Even without the billionaire sarcasm war between Space X CEO Elon Musk and Amazon founder Jeff Bezos, there's no denying that Blue Origin's efforts to get people into space are still exciting. That's doubly so when launches can be repeated with the same hardware too, as it brings costs down for everyone: and that's exactly what Blue Origin has achieved.
Looking to steal a little bit of Space X's thunder, the second Blue Origin launch took the two stage rocket up above the Kármán line, which is the boundary that many accept as where Earth's atmosphere ends and ‘space' begins. It then returned to Earth in separate pieces, using parachutes for the capsule that will one day carry humans up to that historic height, while the first stage booster used its main engine and landing legs to cushion its touchdown.
The important part of this is that this is the second time that very rocket has succeeded like this. Being able to repeat such launches saves hugely on the materials cost of sending hardware out of Earth's atmosphere, which will make it much cheaper for all of us to take a trip into the great black beyond, even for a few minutes.[yframe url='http://www.youtube.com/watch?v=74tyedGkoUc']
The flight required some retooling though. As Bezos explained in the Blue Origin update, the parachutes and the pyro igniters had to be replaced, and the team conducted many checks and updates on several key systems, but that was it. That's much cheaper and simpler than rebuilding an entirely new rocket from scratch.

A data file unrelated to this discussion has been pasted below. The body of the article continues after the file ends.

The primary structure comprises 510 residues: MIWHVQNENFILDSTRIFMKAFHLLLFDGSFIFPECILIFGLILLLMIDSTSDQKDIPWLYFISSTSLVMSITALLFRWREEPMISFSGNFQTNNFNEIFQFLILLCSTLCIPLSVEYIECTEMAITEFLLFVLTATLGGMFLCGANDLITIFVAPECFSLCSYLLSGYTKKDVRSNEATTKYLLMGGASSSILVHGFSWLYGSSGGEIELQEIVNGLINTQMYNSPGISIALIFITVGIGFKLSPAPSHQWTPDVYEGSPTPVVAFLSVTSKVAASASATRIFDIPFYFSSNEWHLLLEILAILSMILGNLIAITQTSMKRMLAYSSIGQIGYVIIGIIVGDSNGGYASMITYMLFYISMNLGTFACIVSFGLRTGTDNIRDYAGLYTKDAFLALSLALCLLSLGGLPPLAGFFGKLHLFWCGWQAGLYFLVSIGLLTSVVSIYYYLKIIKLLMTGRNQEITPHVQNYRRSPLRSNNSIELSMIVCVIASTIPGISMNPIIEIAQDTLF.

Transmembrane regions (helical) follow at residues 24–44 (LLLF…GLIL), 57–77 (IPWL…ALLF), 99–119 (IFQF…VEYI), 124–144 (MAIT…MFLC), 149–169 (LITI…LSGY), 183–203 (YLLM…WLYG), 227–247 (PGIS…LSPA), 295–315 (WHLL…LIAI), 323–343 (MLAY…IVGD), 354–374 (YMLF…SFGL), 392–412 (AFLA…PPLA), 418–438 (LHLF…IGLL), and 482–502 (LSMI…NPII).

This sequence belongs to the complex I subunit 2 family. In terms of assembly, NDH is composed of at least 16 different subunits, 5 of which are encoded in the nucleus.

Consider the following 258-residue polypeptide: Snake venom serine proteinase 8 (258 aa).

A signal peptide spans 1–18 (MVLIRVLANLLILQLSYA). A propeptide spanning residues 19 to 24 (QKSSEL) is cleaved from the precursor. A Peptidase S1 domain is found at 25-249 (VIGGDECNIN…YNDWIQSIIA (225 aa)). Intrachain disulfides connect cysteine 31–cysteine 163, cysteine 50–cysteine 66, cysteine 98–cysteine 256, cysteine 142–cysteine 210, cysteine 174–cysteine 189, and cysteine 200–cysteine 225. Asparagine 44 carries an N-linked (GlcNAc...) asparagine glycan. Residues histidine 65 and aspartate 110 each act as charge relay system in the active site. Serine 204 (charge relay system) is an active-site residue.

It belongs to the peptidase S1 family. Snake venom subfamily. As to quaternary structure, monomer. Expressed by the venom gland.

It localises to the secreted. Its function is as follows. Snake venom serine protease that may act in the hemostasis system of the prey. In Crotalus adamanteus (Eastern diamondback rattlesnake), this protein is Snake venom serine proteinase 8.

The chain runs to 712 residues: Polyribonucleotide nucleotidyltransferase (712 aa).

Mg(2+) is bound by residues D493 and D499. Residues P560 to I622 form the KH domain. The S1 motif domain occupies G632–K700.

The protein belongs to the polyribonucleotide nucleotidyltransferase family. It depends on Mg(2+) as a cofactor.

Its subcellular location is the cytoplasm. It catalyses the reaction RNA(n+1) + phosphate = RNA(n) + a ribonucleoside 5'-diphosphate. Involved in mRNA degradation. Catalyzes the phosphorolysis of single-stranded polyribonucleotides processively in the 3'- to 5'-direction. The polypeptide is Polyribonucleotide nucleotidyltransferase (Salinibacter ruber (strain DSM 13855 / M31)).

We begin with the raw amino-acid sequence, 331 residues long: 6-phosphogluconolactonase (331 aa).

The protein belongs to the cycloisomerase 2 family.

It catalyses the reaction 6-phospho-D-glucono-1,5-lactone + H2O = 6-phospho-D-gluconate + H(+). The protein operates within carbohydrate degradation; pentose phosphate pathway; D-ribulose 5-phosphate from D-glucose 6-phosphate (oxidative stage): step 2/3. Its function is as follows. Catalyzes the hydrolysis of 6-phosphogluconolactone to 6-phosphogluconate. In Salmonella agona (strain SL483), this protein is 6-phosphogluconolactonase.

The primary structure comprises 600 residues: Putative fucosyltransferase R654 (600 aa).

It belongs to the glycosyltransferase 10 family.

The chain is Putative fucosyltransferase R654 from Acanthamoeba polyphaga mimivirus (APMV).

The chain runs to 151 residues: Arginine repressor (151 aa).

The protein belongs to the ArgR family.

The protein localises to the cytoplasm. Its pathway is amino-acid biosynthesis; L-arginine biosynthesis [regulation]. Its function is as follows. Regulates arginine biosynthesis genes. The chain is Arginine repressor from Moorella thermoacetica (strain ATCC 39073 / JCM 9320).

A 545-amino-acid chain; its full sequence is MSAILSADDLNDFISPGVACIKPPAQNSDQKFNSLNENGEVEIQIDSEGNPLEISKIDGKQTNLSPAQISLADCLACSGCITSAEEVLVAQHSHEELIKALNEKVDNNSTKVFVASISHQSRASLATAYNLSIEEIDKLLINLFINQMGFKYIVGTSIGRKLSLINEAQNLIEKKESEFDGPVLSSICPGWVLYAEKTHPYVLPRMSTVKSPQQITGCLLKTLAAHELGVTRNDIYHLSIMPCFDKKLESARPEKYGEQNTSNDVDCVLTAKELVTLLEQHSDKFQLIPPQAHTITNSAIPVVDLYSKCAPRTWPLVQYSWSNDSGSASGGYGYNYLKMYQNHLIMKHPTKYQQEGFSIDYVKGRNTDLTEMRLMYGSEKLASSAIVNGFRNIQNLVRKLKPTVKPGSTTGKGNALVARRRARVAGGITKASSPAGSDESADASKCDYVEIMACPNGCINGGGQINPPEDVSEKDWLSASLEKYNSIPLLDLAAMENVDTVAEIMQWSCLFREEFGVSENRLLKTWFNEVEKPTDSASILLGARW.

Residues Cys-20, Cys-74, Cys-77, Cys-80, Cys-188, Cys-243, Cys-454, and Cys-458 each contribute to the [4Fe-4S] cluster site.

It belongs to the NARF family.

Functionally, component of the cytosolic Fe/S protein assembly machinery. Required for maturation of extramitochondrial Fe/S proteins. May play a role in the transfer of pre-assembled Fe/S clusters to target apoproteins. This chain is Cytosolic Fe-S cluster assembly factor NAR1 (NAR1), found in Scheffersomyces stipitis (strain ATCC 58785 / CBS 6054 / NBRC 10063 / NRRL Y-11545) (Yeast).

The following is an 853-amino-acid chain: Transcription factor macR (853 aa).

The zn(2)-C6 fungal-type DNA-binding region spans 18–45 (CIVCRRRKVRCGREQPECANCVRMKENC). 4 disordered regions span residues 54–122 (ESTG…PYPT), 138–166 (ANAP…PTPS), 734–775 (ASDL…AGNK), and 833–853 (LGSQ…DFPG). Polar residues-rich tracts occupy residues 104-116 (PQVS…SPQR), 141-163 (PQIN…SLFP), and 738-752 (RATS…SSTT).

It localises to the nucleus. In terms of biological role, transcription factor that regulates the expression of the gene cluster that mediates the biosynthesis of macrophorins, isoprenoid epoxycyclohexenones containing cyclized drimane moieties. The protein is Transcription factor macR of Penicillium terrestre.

Can a used rocket fly? Video + a few technical details at https://t.co/8JUKBLg8fi https://t.co/JWpi3yGDWq
— Jeff Bezos (@JeffBezos) January 23, 2016
Of course if you talk to the likes of Neil Degrasse Tyson (or probably Elon Musk) though, there is some debate on whether simply going above the Kármán line is actually space. Many would argue that you are only ‘in' space when you're orbiting a body and therefore not likely to fall back within the atmosphere.
Fortunately then, Bezos and Blue Origin have already spent three years working on an orbital rocket. That's not quite the 10+ Space X has been working on its, so there will be some catching up to do, but it does mean that the Space race of the 21st century is building up steam.
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KitGuru Says: Good for the Blue Origin team. This is an excellent development and bodes well for future launches. I just can't wait to see how Space X responds now.